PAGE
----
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Dancing in the Wind

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Yosuke Fukuda

Yosuke Fukuda

General Info

Year: 2004 / 2022
Duration: c. 5:00
Difficulty: III (see Ratings for explanation)
Publisher: Bravo Music
Cost: Score and Parts (print) - 13,000 yen   |   Score and Parts (digital) - 13,000 yen   |   Score Only (print) - 1,300 yen


Flute I-II
Oboe I-II (optional)
Bassoon I-II (optional)
E-flat Clarinet (optional)
B-flat Clarinet I-II-III
E-flat Alto Clarinet (optional)
B-flat Bass Clarinet
E-flat Alto Saxophone I-II
B-flat Tenor Saxophone
E-flat Baritone Saxophone
B-flat Trumpet I-II-III
Horn in F I-II-III-IV (III, IV optional)
Trombone I-II-III (III optional)
String Bass (optional)
Percussion (4 players), including:

  • Bass Drum
  • Claves
  • Crash Cymbals
  • Glockenspiel
  • Maracas
  • Ride Cymbal
  • Sleigh Bells
  • Snare Drum (or Bongo, Shime-Daiko)
  • Suspended Cymbal
  • Tam-tam
  • Xylophone


None discovered thus far.

Program Notes

Dancing in the Wind is one of five "warm-up" test piece options commissioned for the 2004 All-Japan Band Contest, an evaluation attended by secondary, collegiate, community and company bands. By design, it is to be of a moderate grade, melodious, and enjoyable to prepare.

Throughout the work, several themes are passed amongst sections and soloists. The mid-point interlude offers stylistic variety as theme coalesce to present a unified concluding statement. The motives are voices to present a lively, assertive tempo, although at times with an elusive, dramatic effect.

- Program note from Carmel High School Wind Symphony I concert program, 14 December 2005

I have been creating works under the theme "Hokusai Impressions" for some time. Hokusai is the famous Ukiyo-e painter of the Edo period, Katsushika Hokusai.

Ukiyo-e is a unique style of Japanese ukiyo-e that depicts the world through color, balance, form, and above all, the use of color to highlight Japanese customs and manners. Debussy was inspired to write the symphonic poem La Mer after seeing Fugaku Sanjurokkei (Thirty-six Views of Mount Fuji), Kanagawa Okinamiura at the Paris Exposition at the end of the 19th century. Van Gogh also attempted to copy Ukiyo-e in his career.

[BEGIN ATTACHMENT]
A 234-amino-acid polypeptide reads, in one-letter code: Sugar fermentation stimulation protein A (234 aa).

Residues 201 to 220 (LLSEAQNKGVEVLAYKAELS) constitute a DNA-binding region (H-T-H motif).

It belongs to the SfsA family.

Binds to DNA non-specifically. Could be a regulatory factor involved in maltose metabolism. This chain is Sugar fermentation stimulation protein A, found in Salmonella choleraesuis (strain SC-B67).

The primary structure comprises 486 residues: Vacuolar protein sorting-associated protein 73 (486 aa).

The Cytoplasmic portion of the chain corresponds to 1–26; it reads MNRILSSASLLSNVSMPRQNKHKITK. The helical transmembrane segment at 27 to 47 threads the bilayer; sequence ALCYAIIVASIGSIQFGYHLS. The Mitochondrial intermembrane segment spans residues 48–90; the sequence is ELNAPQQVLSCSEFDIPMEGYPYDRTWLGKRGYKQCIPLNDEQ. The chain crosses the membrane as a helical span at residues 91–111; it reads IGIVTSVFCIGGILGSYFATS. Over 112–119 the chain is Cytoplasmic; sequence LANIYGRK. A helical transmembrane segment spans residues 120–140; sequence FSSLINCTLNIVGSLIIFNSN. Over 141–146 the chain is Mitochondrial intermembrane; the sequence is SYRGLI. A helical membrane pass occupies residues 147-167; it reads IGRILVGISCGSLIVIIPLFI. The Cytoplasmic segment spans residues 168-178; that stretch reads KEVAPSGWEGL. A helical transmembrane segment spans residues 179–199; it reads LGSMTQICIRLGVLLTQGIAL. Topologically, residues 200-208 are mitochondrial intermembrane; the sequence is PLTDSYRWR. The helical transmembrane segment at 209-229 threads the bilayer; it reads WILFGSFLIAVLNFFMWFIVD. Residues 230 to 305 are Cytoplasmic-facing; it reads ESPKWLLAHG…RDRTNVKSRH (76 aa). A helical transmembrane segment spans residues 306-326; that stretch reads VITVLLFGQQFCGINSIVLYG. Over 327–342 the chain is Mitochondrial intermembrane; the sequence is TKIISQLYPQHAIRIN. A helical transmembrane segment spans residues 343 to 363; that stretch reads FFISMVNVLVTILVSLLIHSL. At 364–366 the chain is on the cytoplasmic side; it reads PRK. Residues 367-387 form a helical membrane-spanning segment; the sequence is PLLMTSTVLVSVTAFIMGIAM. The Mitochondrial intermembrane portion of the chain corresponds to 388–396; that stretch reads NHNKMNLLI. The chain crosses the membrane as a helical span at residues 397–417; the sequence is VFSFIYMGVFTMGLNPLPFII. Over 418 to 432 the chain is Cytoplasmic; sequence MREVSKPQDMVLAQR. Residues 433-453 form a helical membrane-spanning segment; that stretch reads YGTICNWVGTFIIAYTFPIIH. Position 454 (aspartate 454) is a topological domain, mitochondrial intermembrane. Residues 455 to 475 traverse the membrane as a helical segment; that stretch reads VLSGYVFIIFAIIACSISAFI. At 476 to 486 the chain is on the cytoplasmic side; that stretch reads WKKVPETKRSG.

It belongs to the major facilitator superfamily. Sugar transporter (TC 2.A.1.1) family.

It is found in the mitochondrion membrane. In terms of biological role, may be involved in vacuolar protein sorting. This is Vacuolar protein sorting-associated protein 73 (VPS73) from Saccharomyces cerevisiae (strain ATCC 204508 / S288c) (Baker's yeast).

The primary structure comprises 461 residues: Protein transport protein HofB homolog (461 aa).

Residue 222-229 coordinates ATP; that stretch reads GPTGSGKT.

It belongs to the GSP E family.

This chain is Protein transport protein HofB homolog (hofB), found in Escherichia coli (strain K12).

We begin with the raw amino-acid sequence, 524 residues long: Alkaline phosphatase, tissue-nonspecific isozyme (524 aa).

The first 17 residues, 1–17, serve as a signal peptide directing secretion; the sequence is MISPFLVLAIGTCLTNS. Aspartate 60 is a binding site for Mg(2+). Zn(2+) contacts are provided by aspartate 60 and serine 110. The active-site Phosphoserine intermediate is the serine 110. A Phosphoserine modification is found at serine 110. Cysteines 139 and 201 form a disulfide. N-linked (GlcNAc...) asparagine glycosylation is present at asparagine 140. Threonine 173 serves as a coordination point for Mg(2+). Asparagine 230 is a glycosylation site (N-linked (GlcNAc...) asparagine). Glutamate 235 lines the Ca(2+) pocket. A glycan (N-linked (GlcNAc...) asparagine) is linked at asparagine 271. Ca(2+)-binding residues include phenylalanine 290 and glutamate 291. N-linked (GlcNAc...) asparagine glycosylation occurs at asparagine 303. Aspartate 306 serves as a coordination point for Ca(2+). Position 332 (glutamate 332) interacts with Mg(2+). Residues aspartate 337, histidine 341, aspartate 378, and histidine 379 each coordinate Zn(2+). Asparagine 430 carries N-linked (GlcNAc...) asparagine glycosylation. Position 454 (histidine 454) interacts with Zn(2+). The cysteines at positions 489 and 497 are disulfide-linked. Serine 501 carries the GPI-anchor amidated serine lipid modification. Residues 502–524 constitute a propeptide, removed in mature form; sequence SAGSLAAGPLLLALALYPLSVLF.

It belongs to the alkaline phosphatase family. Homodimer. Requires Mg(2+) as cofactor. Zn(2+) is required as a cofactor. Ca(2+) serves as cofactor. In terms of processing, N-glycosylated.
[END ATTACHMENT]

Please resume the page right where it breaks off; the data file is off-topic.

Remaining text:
The power of Ukiyo-e is to stimulate the imagination ... I believe its legacy is a strong sense of originality. It is not the result of the culture of the common people of Edo, which was isolated from the rest of the world, but rather the fact that the Japanese people originally possessed the power to enhance their culture. I would like to go back in time to experience the Edo period, when this power was strongly apparent.

I, too, have created works under the theme of "Japanese originality," though I do not know of my success. I have the lofty goal of approaching the "originality" of the ukiyo-e paintings of Hokusai Katsushika, which I admire.

As for Dancing in the Wind, I was interested in creating the world of Sharaku's "Kabuki pictures" and "iki" for band. I started with the idea of creating an "imaginary Kabuki stage." In the end, I had wind floating in the air in my mind. That's how the title came about.

I believe that the expression and color of the piece changes considerably depending on how it is performed. I am very much looking forward to your various performances, stages, colors, and winds.

Prior to publishing a revised edition, I made significant modifications to parts I felt needed enhancement as I observed numerous performances, especially performances of varied instrumentation. Therefore, the following changes have been made to the orchestration:

  • More optional notes (cue notes) were added to accommodate small bands.
  • The range has been expanded to create a broader sound in large ensembles.
  • Increased tempo options.

- Program Note by composer


  • 14th ASAHI-Composition Prize, 2003, winner


State Ratings

  • South Carolina: V
  • Tennessee: IV


To submit a performance please join The Wind Repertory Project

Works for Winds by This Composer

Adaptable Music

All Wind Works


None discovered thus far.